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Metab Eng. 2002 Oct;4(4):263-72.

Genetic engineering of a zeaxanthin-rich potato by antisense inactivation and co-suppression of carotenoid epoxidation.

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  • 1Universität Konstanz, Lehrstuhl für Physiologie und Biochemie der Pflanzen, Fachbereich Biologie, Germany.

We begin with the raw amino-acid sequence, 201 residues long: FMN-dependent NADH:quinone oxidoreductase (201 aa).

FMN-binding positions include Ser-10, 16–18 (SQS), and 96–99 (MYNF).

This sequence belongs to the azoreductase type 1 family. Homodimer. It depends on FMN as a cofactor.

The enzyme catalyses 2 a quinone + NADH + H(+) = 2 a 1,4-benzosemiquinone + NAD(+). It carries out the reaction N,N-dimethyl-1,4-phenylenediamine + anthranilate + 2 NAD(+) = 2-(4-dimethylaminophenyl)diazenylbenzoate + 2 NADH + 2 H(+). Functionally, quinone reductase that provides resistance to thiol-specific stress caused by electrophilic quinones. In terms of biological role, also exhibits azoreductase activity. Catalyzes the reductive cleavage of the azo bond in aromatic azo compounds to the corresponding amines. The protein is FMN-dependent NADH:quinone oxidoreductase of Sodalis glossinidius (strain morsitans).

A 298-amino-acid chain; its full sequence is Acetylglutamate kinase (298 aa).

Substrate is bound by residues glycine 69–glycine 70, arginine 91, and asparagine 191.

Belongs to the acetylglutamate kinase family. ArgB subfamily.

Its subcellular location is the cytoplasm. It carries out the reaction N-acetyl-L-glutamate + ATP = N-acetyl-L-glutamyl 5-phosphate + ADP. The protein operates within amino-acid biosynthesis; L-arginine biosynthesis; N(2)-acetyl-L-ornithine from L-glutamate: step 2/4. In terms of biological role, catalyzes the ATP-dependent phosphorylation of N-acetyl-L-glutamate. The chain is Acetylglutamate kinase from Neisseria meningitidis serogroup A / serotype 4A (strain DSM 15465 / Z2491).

Zeaxanthin is an important dietary carotenoid but its abundance in our food is low. In order to provide a better supply of zeaxanthin in a staple crop, two different potato (Solanum tuberosum L.) varieties were genetically modified. By transformation with sense and antisense constructs encoding zeaxanthin epoxidase, zeaxanthin conversion to violaxanthin was inhibited. Both approaches (antisense and co-suppression) yielded potato tubers with higher levels of zeaxanthin. Depending on the transgenic lines and tuber development, zeaxanthin content was elevated 4 to 130-fold reaching values up to 40 microg/g dry weight. As a consequence of the genetic manipulation, the amount of violaxanthin was diminished dramatically and in some cases the monoepoxy intermediate antheraxanthin accumulated. Between one and eight copies of the sense or antisense epoxidase gene fragments were integrated into the genome. In addition, most of the transformants with higher zeaxanthin levels showed also increased total carotenoid contents (up to 5.7-fold) and some of them exhibited reduced amounts of lutein. The increase in total carotenoids suggests that the genetic modification affects the regulation of the whole carotenoid biosynthetic pathway in potato tubers. Northern blot analysis demonstrated that upregulation of carotenogenesis in the transgenics is accompanied by substantial higher phytoene synthase transcript levels in 6-week-old tubers and a very slight increase of the beta-carotene hydroxylase transcript. The amount of the deoxyxylulose 5-phosphate synthase mRNA was very similar in wild type and transformed tubers. Abscisic acid content of tubers remained unchanged whereas alpha-tocopherol was 2 to 3 fold elevated in the transformants.

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